2008 LGBT Heroes
Dr. Marcy Adelman
Dr. Adelman has been a long time advocate for the rights of lesbian, gay, bisexual and transgender people and has worked to make visible the lives of LGBT seniors. She collaborates with community and mainstream organizations, such as AARP, Institute on Aging and On Lok, among others to increase awareness of LGBT aging issues and to ensure that there are LGBT sensitive senior health services for San Francisco's growing LGBT senior population.
Since the 1970s her research and writing have focused on lesbian and gay aging and senior issues, including editing two books, Long Time Passing Lives of Older Lesbians and Midlife Lesbian Relationships. Her most recent study, openhouse: Community Building and Research, is a community assessment survey of the housing and service needs of San Francisco's lesbian and gay senior population.
In 1998, Dr. Adelman founded openhouse with her late partner Jeanette Gurevitch. openhouse is a non-profit community based organization providing mixed income housing, comprehensive health and social services and programs that are welcoming to LGBT seniors in San Francisco. Dr. Adelman established the key matrix of programs and relationships in senior housing, senior services and community building which are the basis of the openhouse vision. Dr. Adelman, in addition to founding openhouse, has served as its president and is currently the chair of openhouse's Aging Research and Policy Committee.
Dr. Adelman received her Ph.D. in clinical psychology from the Wright Institute in Berkeley in 1980, and is a therapist in private practice in San Francisco.
Asian & Pacific Islander Wellness Center
As a Filipina transgender woman, Tita Aida has devoted most of her years to educating the Asian & Pacific Islander (A&PI) LGBT communities about HIV and AIDS. In particular, she has worked to make HIV education and prevention information and services accessible to the A&PI communities.
Tita" in Hawaiian means "big sister." In the Philippines, Tita means "aunt." Both meanings have a clear cultural reference for Tita Aida. Tita Aida has taken on the role of advocate, activist and familiar personality. She spends her time at the Asian & Pacific Islander Wellness Center where she supervises three prevention programs targeting men and transgender communities. She is also a gender illusionist at the renowned restaurant, Asia SF, where she finds time to educate different communities who come to the restaurant about her own community.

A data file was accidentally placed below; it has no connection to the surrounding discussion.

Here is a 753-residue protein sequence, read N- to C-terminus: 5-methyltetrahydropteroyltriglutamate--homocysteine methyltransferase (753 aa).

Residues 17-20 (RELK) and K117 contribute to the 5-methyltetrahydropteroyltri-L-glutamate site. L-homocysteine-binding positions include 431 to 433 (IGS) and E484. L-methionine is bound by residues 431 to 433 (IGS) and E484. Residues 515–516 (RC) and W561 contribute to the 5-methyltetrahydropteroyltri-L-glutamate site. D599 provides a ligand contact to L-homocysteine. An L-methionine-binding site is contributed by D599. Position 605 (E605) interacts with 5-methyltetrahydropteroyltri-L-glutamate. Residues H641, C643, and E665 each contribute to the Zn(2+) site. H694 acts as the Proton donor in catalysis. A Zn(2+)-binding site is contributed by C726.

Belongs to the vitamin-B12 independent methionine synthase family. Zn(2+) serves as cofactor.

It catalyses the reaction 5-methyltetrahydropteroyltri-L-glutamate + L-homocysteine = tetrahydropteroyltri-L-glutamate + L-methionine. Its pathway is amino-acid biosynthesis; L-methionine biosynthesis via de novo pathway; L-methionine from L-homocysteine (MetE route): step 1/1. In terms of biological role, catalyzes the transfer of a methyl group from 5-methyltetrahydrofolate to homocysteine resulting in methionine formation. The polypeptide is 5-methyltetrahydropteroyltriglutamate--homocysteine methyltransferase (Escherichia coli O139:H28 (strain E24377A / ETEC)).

Tita Aida actively participates as Vice President of the board for the San Francisco LGBT Pride Committee, to which she has been an integral asset for the past seven years. Recently, Mayor Gavin Newsom appointed her as the first transgender woman assigned to the Commission of Status of Women in San Francisco.
David Cameron Strachan
Intersex Community Volunteer Activist
David Cameron Strachan was born in Ontario, Canada in 1947 and immigrated to America with his parents as an infant. After being raised in Walnut Creek, California, he graduated from Whitworth College in Spokane, WA. He has taught school in Thailand and Egypt. In 1976, he was told that he had Klinefelter's Syndrome, XXY sex chromosomes and was immediately put on testosterone replacement injections. He went through an unexpected second puberty in his 30s with many negative consequences. Although he was advised by his parents to not to tell anyone, being an educator, he knew that talking about his condition would lead to a greater understanding and, eventually, found the (ISNA) Intersex Society of North America www.isna.org. Strachan is a former ISNA volunteer and Board member emeritus.
Strachan served as an appointed member to the San Francisco Human Rights Commission's LGBT Advisory Committee from 2003-2006 and was a member of their Intersex Task Force. This Task Force was the first governmental body in the U.S. to organize a public hearing on medical intersex treatments that involved gender assignments. After the historic hearing in May '04, the Task Force developed the Intersex Report, with findings and recommendations, which was adopted by the Human Rights Commissioners in May 2005.
Currently, Strachan serves as a volunteer as the USA Intersex Human Rights spokesperson for the Organization Intersex International, as Marriage Equality USA's Intersex Outreach Director and on the Board of Directors for Advocates for Informed Choice.
Strachan lives with his partner, Peter Tannen, in San Francisco. They celebrated their 30th Anniversary this year and hope to marry at San Francisco City Hall in September.
Also on KQED.org this week ...
Disability Culture Month
Each October, KQED hosts a Celebration of Disability Culture, airing special programs that explore the complex web of experiences and issues faced by people with disabilities.
California Election Watch 2014: The Voter Guide
Don't have time to sort out all the statewide propositions and races for the upcoming November 5 election? Get help from KQED's Voter Guide!